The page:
Big - Bigger - Biggest!

by Todd McGuire

I am an Advance Certified diver from Klamath Falls, OR. I am also on the Klamath Country Dive Rescue team. Most of my dives are in water temps that range from 40-60 degree water and a 6mm wet-suite is necessary. So when and I started planning a trip to Maui, I was excited about getting to dive in warmer water and not having to wear my thick wet-suite.

Besides making many shore dives in Maui, I made two boat dives with Ed Robinson's Diving Adventures. One was a two tank adventure and the other was a three tank adventure. On both trips, the Dive master was René. Both trips were great: The visibility was 60' plus and water temp around 75 degrees. On both trips I got to see the normal reef life associated with Maui diving, but my most memorable dive was by far my second dive of the three tank adventure.

The backside of Molokini Crater is known for it's great wall dives and we were getting some Kona winds, so we all decided that diving the [Enenue Side] of Molokini would be the most sheltered. Our first dive was a deep dive down to 130 feet and the 300' mark loomed, inviting below. On a small shelf, we played with a few reef sharks, checked out some spiny lobster, and then made a slow accent up the wall while checking out the many varieties of fish that hang out there. It was a great dive, but nothing compared to my next dive that day.

That day, when asked by the Dive Master what we wanted to do, all I could say is that I wanted to see something BIG. In fact, BIG is all I could think of. Anyway, after our surface interval, we decided to do another wall dive on the backside of Molokini; but this time, we were to dive on the opposite side of Molokini Crater. This Dive was very similar to the first except the wall was steeper and had a lot of cracks and crevices to check out. I had a great time just checking out the over hangs and cracks. As my air supply got down to 1000psi, I began thinking about making the swim away from the wall and to the surface to get picked up by the boat. On the swim out from the wall, I could hear whales singing. In fact, on the whole dive, whales were sounding in the deep blue water beyond. However, this time the singing was quite loud and distinct. I hoped to get to see a whale all along, but knew the odds were against me. Having finished my safety stop at 15 feet, I surfaced and it wasn't long until our boat was right there picking us up: I had one diver with me and let him board first.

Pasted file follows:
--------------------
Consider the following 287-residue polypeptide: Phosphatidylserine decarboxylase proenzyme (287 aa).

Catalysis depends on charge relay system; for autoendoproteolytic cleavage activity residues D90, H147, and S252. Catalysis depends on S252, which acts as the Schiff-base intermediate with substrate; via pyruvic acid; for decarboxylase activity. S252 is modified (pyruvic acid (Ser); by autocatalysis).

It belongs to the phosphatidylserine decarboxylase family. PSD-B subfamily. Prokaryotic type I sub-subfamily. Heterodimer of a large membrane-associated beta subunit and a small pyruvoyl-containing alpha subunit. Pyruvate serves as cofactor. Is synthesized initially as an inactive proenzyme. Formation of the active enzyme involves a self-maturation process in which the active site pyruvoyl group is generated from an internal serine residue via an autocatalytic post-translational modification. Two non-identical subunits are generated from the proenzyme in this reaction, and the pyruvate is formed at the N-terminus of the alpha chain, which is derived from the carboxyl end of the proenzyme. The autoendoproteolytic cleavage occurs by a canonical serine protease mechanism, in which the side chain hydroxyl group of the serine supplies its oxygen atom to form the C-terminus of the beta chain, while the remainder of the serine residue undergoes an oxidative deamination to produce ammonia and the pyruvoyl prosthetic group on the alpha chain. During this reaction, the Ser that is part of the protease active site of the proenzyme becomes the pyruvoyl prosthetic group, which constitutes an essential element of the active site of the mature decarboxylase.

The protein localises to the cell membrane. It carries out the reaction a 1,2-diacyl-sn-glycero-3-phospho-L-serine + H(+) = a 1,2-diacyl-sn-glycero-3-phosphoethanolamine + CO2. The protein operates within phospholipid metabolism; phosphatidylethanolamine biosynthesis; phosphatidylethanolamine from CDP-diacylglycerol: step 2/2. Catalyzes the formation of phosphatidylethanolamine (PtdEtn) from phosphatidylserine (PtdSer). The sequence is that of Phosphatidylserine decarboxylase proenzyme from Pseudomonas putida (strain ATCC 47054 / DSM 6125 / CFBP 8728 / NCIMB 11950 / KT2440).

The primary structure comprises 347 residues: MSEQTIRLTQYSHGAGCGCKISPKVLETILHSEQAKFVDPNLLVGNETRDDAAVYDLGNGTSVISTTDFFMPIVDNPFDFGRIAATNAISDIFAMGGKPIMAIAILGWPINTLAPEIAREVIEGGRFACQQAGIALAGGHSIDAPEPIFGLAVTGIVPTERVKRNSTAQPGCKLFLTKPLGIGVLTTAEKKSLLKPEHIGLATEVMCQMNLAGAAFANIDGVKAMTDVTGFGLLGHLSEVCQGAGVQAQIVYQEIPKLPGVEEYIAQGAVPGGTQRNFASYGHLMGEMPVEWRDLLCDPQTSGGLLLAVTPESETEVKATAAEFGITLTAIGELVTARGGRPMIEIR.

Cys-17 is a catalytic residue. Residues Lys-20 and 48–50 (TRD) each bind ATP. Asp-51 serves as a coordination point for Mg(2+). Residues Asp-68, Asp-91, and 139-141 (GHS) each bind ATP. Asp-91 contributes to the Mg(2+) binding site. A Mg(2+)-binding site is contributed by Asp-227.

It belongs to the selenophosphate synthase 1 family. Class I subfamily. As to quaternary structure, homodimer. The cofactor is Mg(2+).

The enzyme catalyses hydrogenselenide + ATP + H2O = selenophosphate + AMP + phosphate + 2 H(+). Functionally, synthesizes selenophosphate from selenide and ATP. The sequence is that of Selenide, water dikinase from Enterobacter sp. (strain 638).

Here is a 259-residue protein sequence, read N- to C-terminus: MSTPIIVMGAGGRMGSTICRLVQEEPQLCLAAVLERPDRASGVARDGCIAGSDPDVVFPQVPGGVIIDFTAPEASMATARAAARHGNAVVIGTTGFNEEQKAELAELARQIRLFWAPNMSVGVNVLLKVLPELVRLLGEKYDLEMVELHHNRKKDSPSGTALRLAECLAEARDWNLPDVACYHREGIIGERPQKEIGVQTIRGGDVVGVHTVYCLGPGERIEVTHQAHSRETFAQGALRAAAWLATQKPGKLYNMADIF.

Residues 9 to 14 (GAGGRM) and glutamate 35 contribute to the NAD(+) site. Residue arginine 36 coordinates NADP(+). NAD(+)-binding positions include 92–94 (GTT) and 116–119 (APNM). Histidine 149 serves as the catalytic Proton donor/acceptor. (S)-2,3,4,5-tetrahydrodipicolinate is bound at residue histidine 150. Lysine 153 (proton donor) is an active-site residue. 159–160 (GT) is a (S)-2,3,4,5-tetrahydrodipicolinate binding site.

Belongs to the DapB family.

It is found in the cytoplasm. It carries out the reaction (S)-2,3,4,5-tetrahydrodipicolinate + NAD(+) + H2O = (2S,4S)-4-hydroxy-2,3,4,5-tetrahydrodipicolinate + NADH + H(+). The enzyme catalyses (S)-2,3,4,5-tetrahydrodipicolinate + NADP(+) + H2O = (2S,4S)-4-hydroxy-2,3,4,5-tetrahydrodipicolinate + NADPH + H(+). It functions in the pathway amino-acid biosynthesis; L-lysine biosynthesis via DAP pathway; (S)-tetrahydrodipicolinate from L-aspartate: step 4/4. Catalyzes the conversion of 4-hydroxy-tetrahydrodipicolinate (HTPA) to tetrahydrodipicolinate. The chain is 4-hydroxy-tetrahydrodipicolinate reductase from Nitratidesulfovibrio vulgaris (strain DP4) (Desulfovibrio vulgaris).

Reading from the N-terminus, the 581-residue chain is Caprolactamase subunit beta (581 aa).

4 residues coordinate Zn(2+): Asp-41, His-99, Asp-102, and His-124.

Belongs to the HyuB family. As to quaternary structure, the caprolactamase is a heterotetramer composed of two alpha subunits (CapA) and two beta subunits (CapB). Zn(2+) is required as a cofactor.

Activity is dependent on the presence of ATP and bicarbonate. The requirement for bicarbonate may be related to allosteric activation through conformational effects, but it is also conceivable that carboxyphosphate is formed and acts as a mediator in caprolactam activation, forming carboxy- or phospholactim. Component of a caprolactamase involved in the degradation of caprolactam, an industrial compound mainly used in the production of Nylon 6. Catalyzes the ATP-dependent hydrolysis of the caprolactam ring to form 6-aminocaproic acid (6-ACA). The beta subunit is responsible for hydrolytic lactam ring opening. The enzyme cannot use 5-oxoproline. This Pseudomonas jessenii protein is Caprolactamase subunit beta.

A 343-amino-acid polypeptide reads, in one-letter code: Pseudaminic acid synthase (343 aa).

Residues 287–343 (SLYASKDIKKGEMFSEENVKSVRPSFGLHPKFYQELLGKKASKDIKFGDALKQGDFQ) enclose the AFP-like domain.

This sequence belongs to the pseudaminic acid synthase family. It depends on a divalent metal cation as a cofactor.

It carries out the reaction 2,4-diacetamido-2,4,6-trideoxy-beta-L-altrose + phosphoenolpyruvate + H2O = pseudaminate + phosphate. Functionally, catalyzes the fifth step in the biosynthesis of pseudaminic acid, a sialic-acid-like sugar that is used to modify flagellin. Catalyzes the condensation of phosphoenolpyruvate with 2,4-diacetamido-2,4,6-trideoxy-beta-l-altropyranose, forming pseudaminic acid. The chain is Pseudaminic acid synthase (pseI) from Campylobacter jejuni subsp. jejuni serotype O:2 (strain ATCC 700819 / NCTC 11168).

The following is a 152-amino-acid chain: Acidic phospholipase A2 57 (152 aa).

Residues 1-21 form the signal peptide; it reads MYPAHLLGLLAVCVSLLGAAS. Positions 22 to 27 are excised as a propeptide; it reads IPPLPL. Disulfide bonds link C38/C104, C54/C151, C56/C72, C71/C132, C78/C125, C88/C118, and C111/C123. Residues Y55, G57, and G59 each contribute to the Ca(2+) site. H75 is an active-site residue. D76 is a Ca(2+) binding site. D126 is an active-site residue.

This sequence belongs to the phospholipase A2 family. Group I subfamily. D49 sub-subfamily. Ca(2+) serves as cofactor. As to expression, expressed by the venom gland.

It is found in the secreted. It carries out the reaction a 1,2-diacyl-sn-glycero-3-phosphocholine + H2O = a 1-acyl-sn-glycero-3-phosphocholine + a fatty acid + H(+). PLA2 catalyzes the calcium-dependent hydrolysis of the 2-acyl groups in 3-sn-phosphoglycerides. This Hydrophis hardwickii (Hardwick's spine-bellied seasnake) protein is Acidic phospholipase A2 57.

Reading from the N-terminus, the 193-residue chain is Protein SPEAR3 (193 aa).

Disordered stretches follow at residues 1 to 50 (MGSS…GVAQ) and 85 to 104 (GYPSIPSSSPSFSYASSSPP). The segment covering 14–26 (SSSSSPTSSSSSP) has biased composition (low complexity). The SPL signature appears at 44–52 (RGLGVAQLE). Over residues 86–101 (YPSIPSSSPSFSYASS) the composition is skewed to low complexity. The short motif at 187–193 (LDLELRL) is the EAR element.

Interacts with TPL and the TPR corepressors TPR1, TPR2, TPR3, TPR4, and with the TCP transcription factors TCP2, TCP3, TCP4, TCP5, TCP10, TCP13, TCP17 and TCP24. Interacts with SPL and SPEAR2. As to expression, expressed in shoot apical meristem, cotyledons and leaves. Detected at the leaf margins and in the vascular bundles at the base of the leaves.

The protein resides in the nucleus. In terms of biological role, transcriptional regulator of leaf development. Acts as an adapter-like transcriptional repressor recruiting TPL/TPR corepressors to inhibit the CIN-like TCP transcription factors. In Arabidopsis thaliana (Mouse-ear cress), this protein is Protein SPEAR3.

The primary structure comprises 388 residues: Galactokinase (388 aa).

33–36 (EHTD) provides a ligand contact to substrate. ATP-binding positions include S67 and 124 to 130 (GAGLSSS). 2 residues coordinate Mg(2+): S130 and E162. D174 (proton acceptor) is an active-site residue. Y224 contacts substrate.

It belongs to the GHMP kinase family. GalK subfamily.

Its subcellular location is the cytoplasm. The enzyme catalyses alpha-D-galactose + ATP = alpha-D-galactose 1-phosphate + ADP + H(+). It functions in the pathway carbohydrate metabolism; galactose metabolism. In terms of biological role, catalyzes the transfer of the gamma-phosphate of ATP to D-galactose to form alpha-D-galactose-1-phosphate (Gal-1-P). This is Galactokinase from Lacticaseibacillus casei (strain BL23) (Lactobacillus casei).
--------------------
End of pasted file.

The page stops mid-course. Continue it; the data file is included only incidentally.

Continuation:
Humpback Whale

I was just getting ready to board the boat when the Captain Yelled "Whale" and pointed right at me. Believe me, I'm no whale so I look down and below me about 20' there was a great big shadow. Well naturally, I stuck my head into the water and to my amazement, a whale was just sitting there right under me. I was ecstatic...pure spiritual, and I just took everything in that I could. Below that whale was another. The Close whale then rotated slowly and dove. I looked right into His eye while he turned and dove out of sight. To my shock, the whale then came strait back up from the deep blue water just below me. I began to wonder if I was going for a ride, but then the whale held it's depth just below me again. The whale sat there for what seamed like 5 minutes and then humped and dove out of sight and was gone.

I can't say how happy I was, but the people on the boat sure heard about it when I boarded screaming "Yes!!! All right!!!!! That was Fantastic!!!! etc.!!!!" The only bad part was that René was still on the wall with some photographer who re-breaths his bubbles or something to stay down longer than anyone else. I hope that she gets a dive with a whale soon. Thanks René for a great Dive!!! And Thanks to the Skipper form Oregon. Todd McGuire